If you think AMD is done with its Picasso line of APUs, you've got another thing coming. The AMD Ryzen 5 3550U, which is thought to be the 15W version of the Ryzen 5 3550H, has made its first appearance, with two pages on Geekbench.
The Picasso family is comprised of two bloodlines. The U-series chips focus on energy efficiency and, therefore, abides by the 15W TDP (thermal design power). The H-series, which targets the gaming segment, has more breathing room as it's confined to a 35W envelope. AMD launched the Ryzen 3000-series APUs in January, but it turns out that the chipmaker could be working on more models, with one of them being the Ryzen 5 3550U.
|Cores / Threads||Base Clock||Boost Clock||L3 Cache||TDP||Graphics||Compute Units||Shaders||Graphics Frequency|
|AMD Ryzen 5 3550H||4 / 8||2.1 GHz||3.7 GHz||4MB||35W||Radeon Vega 8||8||512||1,200 MHz|
|AMD Ryzen 5 3550U*||4 / 8||2.1 GHz||3.69 GHz||4MB||15W||Radeon Vega 9||9||576||1,300 MHz|
*Specifications in the table are unconfirmed
On the computing side, the Ryzen 5 3550U doesn't raise any alarms. According to Geekbench, it's still a quad-core chip with eight threads and 4MB of L3 cache. Geekbench 4 detects the Ryzen 5 3550U as having a base clock of 2.1 GHz and a maximum boost clock of 3.69 GHz. The software seems to think that the processor has Radeon Vega 8 graphics. However, the devil is in the detail.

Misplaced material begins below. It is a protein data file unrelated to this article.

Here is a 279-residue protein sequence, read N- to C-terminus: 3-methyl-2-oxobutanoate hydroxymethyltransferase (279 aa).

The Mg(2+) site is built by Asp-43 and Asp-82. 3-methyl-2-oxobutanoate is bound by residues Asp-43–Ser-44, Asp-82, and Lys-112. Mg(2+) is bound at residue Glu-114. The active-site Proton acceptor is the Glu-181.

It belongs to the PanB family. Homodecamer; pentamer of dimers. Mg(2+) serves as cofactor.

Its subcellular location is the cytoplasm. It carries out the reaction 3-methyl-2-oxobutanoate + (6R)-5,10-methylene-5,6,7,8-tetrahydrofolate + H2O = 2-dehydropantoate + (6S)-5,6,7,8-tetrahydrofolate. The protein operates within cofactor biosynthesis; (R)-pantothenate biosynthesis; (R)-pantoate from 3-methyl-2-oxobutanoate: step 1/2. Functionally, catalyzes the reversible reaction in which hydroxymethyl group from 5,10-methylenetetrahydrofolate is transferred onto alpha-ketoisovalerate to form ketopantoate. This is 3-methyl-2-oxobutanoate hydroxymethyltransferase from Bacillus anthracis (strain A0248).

AMD utilizes a pretty straightforward nomenclature for the integrated graphics solutions on its APUs. Vega is obviously the GPU microarchitecture, while the number after it stands for the number of Compute Units (CUs) onboard. So, Vega 3 has three CUs, Vega 6 comes with six CUs, Vega 8 arrives with eight CUs and successively. Geekbench 4 actually lists the Ryzen 5 3550U with nine CUs; therefore, the Ryzen 5 3550U should incorporate Vega 9, not Vega 8. Since each Vega CU houses up to 64 shaders, Vega 9 should have 576 of them at its disposal. According to Geekbench 4, Vega 9 runs at 1,300 MHz.
When comparing the two, Vega 9 seemingly delivers up to 10.85% more performance than Vega 8. The difference in performance is expected, considering that Vega 9 has one extra CU while also running 100 MHz faster than Vega 8.
If you're familiar with AMD APUs, the chipmaker's existing Vega configurations include Vega 3, Vega 6, Vega 8, Vega 10 and Vega 11. So the big question here is why would AMD suddenly decide to introduce the Vega 9 flavor so late in the game? Well, Intel Ice Lake could be the answer. With the arrival of the 10nm chips, AMD might be looking for a way to one-up Intel.